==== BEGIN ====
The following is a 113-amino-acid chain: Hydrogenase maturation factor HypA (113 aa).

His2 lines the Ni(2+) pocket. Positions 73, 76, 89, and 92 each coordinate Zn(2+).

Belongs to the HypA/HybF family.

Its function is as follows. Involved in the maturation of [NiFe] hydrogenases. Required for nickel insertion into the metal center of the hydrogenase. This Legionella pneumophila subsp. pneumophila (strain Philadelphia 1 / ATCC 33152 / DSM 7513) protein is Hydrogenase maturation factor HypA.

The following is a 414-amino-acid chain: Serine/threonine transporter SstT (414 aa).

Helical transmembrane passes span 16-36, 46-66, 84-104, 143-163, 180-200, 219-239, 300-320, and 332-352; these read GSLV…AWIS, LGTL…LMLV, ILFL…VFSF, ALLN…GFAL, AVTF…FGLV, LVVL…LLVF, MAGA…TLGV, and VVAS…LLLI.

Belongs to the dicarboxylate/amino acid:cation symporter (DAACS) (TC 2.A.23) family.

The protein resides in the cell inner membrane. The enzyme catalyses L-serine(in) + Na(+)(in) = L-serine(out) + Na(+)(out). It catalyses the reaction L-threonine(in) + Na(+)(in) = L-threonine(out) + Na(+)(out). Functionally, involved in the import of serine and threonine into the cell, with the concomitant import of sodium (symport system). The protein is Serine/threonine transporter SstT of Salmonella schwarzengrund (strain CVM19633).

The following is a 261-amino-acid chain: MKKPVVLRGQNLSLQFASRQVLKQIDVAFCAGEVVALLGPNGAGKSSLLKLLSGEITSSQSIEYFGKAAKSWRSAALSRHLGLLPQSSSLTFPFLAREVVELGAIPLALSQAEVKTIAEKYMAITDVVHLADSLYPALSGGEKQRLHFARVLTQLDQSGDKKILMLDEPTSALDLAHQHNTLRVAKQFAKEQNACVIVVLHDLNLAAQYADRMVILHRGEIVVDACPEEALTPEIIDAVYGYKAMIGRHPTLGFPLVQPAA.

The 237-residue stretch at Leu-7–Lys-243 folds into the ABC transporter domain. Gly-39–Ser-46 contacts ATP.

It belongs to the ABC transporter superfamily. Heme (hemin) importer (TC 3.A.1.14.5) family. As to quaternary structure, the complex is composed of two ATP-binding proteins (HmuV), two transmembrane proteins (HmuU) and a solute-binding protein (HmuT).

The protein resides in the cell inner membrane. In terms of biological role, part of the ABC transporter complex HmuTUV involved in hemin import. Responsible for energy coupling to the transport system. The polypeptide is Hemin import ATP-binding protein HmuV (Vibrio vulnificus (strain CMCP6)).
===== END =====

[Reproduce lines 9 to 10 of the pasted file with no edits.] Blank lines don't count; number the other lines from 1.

The following is a 261-amino-acid chain: MKKPVVLRGQNLSLQFASRQVLKQIDVAFCAGEVVALLGPNGAGKSSLLKLLSGEITSSQSIEYFGKAAKSWRSAALSRHLGLLPQSSSLTFPFLAREVVELGAIPLALSQAEVKTIAEKYMAITDVVHLADSLYPALSGGEKQRLHFARVLTQLDQSGDKKILMLDEPTSALDLAHQHNTLRVAKQFAKEQNACVIVVLHDLNLAAQYADRMVILHRGEIVVDACPEEALTPEIIDAVYGYKAMIGRHPTLGFPLVQPAA.

The 237-residue stretch at Leu-7–Lys-243 folds into the ABC transporter domain. Gly-39–Ser-46 contacts ATP.